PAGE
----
[ISN] U.S. Awards $86.9M Cybercrime Training Contract

From: InfoSec News (isnat_private)
Date: Tue Dec 04 2001 - 00:40:42 PST

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    By Robyn Weisman
    Part of the NewsFactor Network 
    November 30, 2001 
    The DoD's Computer Investigations Training Program offered its first
    class, Introduction to Computer Search and Seizure, in September 1998.
    The U.S. Department of Defense (DoD) is awarding a contract worth
    US$86.9 million to train cybercrime fighters.
    According to news sources, the DoD announced that the contract will go
    to Computer Sciences Corporation (CSC), an El Segundo,
    California-based firm with over 68,000 employees and revenue for its
    last fiscal year of $11.1 billion.
    Computer Sciences will use the money to assist the DoD's Computer
    Investigations Training Program (DCITP), instructing various agencies
    in the best methods for combating computer-based crime and for
    maintaining the security of defense-related computer networks from
    counterintelligence and other incursions.
    Agencies whose operatives receive training under DCITP include the
    Naval Criminal Investigative Service, the Army Criminal Investigations
    Division, the Air Force Office of Special Investigations, the Defense
    Computer Forensics Lab, the Defense Criminal Investigative Services
    and the 902nd Military Intelligence Group.
    Huge Increase
    French Caldwell, research director for the project of technology and
    public policy at Gartner, said the contract was a milestone in
    cybercrime-fighting policy.
    "[$86.9 million] is an extraordinary contract," Caldwell told
    NewsFactor Network. "It represents at least a 50 percent increase in
    annual global spending."
    Until now, the total worldwide budget across all nations for
    cybercrime investigations has not exceeded $20 million annually,
    Caldwell told NewsFactor.
    "Approximately one-half of global law enforcement expenditures aimed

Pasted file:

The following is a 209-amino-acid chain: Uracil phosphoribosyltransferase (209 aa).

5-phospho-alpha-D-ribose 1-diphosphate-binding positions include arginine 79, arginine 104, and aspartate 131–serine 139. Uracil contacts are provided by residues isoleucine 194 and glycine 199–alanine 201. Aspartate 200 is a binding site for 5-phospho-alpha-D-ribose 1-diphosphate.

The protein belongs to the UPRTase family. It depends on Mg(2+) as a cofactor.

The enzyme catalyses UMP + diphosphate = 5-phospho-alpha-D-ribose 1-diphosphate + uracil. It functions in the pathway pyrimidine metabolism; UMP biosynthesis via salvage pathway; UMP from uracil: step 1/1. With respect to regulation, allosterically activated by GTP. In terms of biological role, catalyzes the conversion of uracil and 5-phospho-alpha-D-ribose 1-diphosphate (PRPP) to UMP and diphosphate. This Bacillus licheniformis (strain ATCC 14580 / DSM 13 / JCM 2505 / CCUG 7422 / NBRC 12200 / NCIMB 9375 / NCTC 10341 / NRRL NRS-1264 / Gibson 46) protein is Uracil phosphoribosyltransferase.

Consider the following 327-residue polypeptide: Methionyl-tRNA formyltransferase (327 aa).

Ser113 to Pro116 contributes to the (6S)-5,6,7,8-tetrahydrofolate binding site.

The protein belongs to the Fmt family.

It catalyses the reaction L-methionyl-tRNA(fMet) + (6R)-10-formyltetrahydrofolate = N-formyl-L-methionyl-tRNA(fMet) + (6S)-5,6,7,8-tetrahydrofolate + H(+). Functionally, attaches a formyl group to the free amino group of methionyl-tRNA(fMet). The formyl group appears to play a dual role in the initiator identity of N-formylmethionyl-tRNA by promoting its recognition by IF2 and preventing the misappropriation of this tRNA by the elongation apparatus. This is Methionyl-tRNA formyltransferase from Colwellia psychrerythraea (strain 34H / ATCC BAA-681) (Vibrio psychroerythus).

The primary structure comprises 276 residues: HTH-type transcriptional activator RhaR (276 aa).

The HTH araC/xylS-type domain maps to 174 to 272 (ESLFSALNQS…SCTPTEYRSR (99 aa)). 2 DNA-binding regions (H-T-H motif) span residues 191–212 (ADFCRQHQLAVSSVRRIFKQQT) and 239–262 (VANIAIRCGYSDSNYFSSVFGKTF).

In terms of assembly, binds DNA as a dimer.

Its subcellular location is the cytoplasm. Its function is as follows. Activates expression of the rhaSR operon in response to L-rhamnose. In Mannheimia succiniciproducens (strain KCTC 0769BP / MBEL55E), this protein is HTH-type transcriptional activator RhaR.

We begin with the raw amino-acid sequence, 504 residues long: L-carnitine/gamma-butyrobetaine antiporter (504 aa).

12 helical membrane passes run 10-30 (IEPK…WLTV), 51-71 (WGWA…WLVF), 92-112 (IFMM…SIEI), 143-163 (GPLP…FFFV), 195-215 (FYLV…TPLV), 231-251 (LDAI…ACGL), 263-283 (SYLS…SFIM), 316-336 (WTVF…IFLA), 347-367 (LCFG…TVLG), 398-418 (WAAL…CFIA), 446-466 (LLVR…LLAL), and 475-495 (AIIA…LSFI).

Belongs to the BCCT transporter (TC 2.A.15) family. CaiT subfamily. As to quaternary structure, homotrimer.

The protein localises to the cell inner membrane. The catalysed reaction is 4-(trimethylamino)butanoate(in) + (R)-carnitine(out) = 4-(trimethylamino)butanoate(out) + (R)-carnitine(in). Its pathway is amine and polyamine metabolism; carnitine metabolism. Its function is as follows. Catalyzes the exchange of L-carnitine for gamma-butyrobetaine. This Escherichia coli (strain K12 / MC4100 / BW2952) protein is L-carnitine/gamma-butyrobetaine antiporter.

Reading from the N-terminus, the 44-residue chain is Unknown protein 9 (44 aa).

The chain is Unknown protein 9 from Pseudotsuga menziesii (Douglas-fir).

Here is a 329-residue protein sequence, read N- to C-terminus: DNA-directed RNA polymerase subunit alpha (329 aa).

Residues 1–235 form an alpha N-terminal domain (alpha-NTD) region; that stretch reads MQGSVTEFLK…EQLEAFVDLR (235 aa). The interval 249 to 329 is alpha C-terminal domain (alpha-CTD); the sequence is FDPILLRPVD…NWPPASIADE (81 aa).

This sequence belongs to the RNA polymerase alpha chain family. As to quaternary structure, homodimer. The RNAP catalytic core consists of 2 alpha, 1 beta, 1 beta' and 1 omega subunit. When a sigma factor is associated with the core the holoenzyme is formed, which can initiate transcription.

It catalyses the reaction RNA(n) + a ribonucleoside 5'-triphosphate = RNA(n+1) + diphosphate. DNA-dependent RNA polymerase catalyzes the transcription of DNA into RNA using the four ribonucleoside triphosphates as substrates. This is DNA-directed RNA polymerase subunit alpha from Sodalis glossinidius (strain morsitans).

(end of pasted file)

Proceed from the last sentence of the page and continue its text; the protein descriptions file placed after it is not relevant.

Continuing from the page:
specifically at investigating computer crime is spent in the United
    States," added Caldwell. "Most national governments spend negligible
    amounts preparing for the cybercrime threat."
    Caldwell went on to say that there has been serious underfunding of
    cybercrime competencies in government and noted that prosecutors need
    to be trained in this area just as much as investigators do.
    Valuable Training
    CSC received the task order through the General Services
    Administration (GSA) Federal Technology Service's Millennia agreement.
    GSA officials told news sources that the training operatives will
    receive through DCITP will be invaluable to homeland defense, in
    The program already offers numerous classes, such as "Introduction to
    Networks and Computer Hardware," "Basic Forensics Examinations," and
    "Incident Response in a Network Environment," and has strict
    requirements for passing the courses.
    DCITP offered its first class, "Introduction to Computer Search and
    Seizure," in September 1998 and opened a training facility a year
    later, although students may also take courses online.
    Clinton Initiative
    DCITP has already trained almost 1,500 agents connected with DoD law
    enforcement. The courses run from two days to six weeks.
    In February 1998, the Defense Reform Initiative Directive launched
    DCITP, along with the Defense Computer Forensics Laboratory. In May
    1998, then-President Bill Clinton issued a directive requiring federal
    agencies to collaborate with the private sector in order to safeguard
    critical infrastructure.
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